Want to teach this movie class to help classroom management and need the DVD? Click here
Kids love the Harry Potter films and you can use Harry Potter and The Sorerer's Stone in your own Young Learner ESL classes to help you with classroom management. By having your kids divided into houses, you can award points for winning language games, doing good work in class, raising hands, speaking English and helping others. Similarly, you can take away points for naughty behaviour, not listening, being boisterous, shouting too much, whatever. A student is far less inclined to behaving badly if he knows he'll lose points for a collective team.
Download the movie lesson plan for a more detailed look into how you can use Harry Potter to help your classroom management with children and how to get a really good vibe and routine in your English classes.
Written by Stuart Allen
Create a Good Routine for Your Young Learner Classes
Quality Language Games and Play for Children
Stuart Allen has been an English teacher since 2002 and has taught Chinese, French, Italian, Austrian, Korean and Spanish students, both in the UK and China. He runs two successful TEFL blogs in China and is a well-known voice in the China TEFL industry. Stuart is the founder and owner of www.rayenglish.com
Four Ways to Quiet Your Classroom Without Losing Your Voice (or Sanity)
When I was coming to teach English in China I was often told that Chinese students are very shy. Now if you told me that, I would just laugh! My students in China are just as loud as my students in New York City (some in fact are even louder!). My Chinese students are just as happy, annoying, loud, funny, obnoxious, eager, and frustrating as any of the students I taught in America.
Teaching in New York City
When I taught middle school students in NYC, I emphasized the idea of one microphone (“one mic”) and the idea of respecting someone when they are speaking. I could say, “Listen to the instructions now. You will have plenty of time to talk later during the activity.”
The China Language Barrier
Now I have a huge language barrier with my Chinese students and little support from my school, so this type of logic can’t be explained. When you put thirty-two middle school students with one foreigner teacher there is bound to be some talking among the students. Thankfully I have found some easy ways to quiet my classroom without raising my voice. Here are 4 Ways to Quieten Your Classroom without Losing Your Voice!
If you can hear me, CLAP!
1. “If you can hear me clap one time. If you can hear me clap two times. If you can hear me clap three times.”
a. I quietly say this phrase, “If you can hear me clap one time.” Whoever can hear me claps one time. Then I continue, “If you can hear me clap two times.” Whoever can hear my claps two times. I do this until I have everybody’s attention. Usually it only takes about three times and it really helps them to refocus. Plus, it reinforces English numbers! If a student messes up and claps too many times I give them a funny look. You can go in numerical order or switch up the numbers. The highest I go up to is five.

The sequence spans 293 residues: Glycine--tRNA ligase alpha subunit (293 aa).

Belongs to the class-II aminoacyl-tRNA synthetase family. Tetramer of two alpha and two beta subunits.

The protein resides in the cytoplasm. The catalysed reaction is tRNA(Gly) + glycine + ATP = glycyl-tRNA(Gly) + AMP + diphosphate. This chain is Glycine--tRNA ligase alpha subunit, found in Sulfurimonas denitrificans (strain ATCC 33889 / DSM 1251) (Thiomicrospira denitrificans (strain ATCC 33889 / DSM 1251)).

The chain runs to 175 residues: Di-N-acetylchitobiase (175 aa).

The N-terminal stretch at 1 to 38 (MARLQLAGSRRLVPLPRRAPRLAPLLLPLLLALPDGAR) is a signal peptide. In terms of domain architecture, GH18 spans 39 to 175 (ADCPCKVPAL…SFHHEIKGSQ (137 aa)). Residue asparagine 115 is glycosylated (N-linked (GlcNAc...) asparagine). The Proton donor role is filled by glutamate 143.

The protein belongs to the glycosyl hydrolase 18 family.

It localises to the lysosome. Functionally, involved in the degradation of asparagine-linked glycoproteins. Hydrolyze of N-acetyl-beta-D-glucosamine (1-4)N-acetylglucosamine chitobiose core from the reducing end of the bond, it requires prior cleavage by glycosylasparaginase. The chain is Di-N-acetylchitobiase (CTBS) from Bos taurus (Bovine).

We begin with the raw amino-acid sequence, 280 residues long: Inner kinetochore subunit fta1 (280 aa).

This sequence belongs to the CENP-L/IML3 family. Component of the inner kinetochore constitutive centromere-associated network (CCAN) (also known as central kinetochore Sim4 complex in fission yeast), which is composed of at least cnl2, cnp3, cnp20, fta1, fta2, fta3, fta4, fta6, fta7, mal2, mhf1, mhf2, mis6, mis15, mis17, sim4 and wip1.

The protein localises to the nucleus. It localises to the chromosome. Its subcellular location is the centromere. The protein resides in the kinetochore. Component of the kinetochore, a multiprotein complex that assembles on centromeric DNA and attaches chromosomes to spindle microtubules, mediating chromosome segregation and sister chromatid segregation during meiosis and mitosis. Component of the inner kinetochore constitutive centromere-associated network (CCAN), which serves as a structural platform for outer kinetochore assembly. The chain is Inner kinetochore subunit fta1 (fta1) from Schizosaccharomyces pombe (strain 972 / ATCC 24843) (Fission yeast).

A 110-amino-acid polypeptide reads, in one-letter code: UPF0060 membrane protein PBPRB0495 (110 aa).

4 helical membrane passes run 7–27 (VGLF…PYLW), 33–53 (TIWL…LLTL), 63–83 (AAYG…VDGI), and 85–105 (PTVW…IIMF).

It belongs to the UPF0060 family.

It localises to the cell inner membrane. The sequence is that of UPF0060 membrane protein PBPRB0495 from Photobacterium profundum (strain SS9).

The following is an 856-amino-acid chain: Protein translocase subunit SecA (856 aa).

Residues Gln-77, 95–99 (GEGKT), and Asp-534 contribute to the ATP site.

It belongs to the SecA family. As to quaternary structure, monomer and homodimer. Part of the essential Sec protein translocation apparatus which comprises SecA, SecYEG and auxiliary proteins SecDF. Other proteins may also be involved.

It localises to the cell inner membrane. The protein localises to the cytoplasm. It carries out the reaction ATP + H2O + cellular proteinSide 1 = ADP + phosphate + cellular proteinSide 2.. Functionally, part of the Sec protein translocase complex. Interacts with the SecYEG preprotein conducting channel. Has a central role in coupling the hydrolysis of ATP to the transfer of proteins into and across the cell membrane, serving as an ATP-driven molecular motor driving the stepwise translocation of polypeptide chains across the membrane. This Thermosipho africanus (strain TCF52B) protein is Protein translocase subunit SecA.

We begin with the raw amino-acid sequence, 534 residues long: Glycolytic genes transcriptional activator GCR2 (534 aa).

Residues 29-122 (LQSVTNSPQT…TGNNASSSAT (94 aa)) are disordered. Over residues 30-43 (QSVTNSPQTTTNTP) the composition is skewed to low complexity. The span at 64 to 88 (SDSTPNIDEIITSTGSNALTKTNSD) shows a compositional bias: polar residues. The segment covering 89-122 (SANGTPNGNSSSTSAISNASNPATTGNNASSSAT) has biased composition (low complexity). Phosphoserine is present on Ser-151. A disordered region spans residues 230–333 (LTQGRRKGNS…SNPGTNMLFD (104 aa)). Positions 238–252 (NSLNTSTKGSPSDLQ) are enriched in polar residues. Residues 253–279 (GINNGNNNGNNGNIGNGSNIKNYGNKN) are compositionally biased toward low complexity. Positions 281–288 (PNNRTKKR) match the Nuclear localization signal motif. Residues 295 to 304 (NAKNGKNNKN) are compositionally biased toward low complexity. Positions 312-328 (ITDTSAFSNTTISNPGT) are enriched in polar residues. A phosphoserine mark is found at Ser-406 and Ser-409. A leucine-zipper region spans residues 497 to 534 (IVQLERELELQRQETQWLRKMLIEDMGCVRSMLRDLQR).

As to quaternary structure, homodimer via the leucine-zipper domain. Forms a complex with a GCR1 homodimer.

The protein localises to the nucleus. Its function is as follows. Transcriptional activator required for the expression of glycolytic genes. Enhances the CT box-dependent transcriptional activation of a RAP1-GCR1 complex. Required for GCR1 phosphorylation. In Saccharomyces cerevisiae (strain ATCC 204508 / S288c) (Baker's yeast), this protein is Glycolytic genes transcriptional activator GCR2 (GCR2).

2. Clapping different rhythms.
This is another great way to quiet your classroom without raising your voice. I clap a simple rhythm and the students copy it. I have created four standard ones that the students all know. Sometimes if feel a little creative and daring I’ll even use the desks (it really depends on the class)! The students love it as they have to listen very carefully to get the rhythm right. This will re-focus them very effectively.
Hit the Lights!
3. Use the lights.
a. I simply flicker the lights to get my students’ attention. I have only been able to use this later in the day as my classroom has windows on both sides. Another great way though to quiet your classroom without raising your voice!
Get Creative to Quiet Your Classroom!
4. Create your own!
a. Since my students are beginning to learn English I have to use simple techniques. I let my students listen to ABBAs “Money, Money, Money,” and they LOVE it. I hope to use this song as a way to get my students attention. If you students love a certain English word or catch phrase use it to your advantage!
b. In America, I would use “Freeze, everybody clap your hands” from some pop song. My students also had a strange obsession with chickens so we had:
i. Teacher: Winner, winner!
ii. Students: Chicken Dinner!
I try to use only about two of these per English class, as too many can be confusing. Which ever one works best for quietening the class, I continue to use it. I personally have being going with the clapping theme as my students respond best to it and I don't lose my voice (or sanity!).
But sometimes these methods don’t work I have to use another tactic:
1. “There is one teacher. There is 32 students.” I emphaze that I am the teacher and outnumbered. I still need to be heard to give instructions. You can relay this to your students using TPR...they'll get it.
2. I stay quiet and put signal quiet by putting my finger to my mouth. Let the students self regulate.
And some times when things get out of hand, I do have to say “Be quiet” in a firm manner - don't be afraid to do this. A well-behaved and listening class is essential to good English teaching. My last resort is I put a timer on for three to five minutes and my students have to do be quiet and read their English books. This technique works as they would rather be playing a language game and being active. They also know this is my last resort and I am not happy about their behavior.
Most of these techniques help during teaching, but then somedays they just don’t. But as Franklin Habit says, “Teaching seems to require the sort of skills one would need to pilot a bus full of live chickens backwards, with no brakes, down a rocky road through the Andes while providing informative commentary of the scenery!"
by Emily Kugel